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Motoring law. The Consequences

July 31st, 2013 by Andreas Xavier in Public records. Topics:

Driving in the United Kingdom today you are increasingly likely to commit some form of motoring offence, often unintentionally. However, despite a stretched police force you are not guaranteed to escape detection. Each year over 14million motoring offences are recorded within the UK, stretching from parking offences through speeding and up to the more serious offences such as ‘dangerous driving’ and ‘careless or inconsiderate driving’. These can all result in fines, penalty points, losing your licence, or even a jail term. Each of these will affect your future insurance costs or even your job.

Speeding is usually fairly straight forward provided it is clear what the speed limit is. A more subjective view is needed for dangerous or careless driving charges.  A person is said to be driving dangerously when he or she is showing a standard which is not acceptable compared to the normal standard. Some typical examples of this that go through courts on a day-to –day basis include a dangerous level of speeding or dangerously overtaking. On the other hand a person can drive carelessly. This, for instance, is when the person drives too close to another vehicle or drives through a red light by mistake. Further examples of inconsiderate driving could include unnecessarily slow driving or braking severely and inappropriately. All three means of improper driving mentioned above can result in a conviction of a motoring offence.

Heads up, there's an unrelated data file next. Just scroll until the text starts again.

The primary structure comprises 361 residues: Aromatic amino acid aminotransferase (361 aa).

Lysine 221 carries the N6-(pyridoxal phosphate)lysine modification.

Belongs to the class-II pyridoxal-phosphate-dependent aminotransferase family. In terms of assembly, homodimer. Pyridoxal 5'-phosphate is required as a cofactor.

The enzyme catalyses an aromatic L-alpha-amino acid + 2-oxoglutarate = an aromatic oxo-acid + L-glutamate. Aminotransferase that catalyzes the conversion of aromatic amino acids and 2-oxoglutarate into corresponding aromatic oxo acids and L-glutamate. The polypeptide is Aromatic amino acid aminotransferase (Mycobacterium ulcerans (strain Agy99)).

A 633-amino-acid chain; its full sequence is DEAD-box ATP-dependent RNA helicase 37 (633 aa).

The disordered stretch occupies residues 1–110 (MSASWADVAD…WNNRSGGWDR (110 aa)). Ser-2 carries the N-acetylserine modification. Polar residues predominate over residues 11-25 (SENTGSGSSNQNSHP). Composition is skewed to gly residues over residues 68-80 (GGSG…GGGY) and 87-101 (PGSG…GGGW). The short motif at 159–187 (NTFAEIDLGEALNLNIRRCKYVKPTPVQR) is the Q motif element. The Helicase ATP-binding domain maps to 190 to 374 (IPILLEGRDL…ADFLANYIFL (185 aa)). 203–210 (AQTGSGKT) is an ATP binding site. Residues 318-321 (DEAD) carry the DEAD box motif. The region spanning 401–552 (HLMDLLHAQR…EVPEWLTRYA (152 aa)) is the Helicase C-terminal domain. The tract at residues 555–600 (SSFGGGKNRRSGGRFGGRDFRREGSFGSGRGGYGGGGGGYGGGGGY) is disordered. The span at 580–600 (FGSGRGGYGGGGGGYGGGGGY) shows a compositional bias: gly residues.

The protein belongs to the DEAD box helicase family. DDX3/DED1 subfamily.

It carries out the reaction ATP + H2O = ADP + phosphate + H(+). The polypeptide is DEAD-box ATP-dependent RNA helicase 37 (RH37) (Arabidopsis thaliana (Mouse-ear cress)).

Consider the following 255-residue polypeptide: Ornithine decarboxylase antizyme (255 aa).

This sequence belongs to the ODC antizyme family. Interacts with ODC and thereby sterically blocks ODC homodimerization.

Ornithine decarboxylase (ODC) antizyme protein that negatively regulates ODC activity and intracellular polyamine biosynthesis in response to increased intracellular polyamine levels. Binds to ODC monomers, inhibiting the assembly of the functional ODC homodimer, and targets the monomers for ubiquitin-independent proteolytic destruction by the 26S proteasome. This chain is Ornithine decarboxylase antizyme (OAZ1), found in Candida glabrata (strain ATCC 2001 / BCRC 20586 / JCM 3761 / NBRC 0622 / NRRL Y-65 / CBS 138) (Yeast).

When convicted of a motoring offence penalty points are sanctioned upon your license. In general terms more points are awarded according to the seriousness of the incident and the offence code that you break. A quick look up gives you an indication of what penalty points you might receive in the absence of any extenuating circumstances. An example of this would be failing to stop after an accident; this would be code AC10 and would warrant the charge of 5-10 points upon the driver’s license. It is from this easy to determine the amount of points which should be sanctioned as each individual code represents a different type of motoring offence. For example TS Penalty Points (Traffic Signs Offences) CD Penalty Points (Careless Driving Offences).

After being found guilty of a motoring offence, time must be served in jail for the most serious offences, any fines must be paid, and points placed on the driver’s record and licence. An alternative for less serious offences may be attending a formal driving course, for a fee.

Any points acquired by the driver must stay for a minimum of 4 years and a maximum of 11 years on the license. Throughout this time any further penalty points add to the ones already there. They are held on both the driver’s central computer record and are on the counterpart document of the driver’s license card.

For cumulative total of 12 or more penalty points within 3 years you could be disqualified for 6 months. 12 months if you get a 2nd disqualification within 3 years and 2 years if you get a 3rd disqualification.

The safest way to avoid a penalty is by driving carefully and within the law at all times. Some of the laws might often seem wrong or not necessary but with the prospect of not driving and a large fine it makes sense to play safe.

DFR Solicitors are motoring law, personal injury, ppi and immigration solicitors covering Huddersfield, Middlesborough, London and throughout the UK

About the author
Andreas co-founded Xavier Media® in 1996 and has since been involved in all kinds of development, marketing and making money online.


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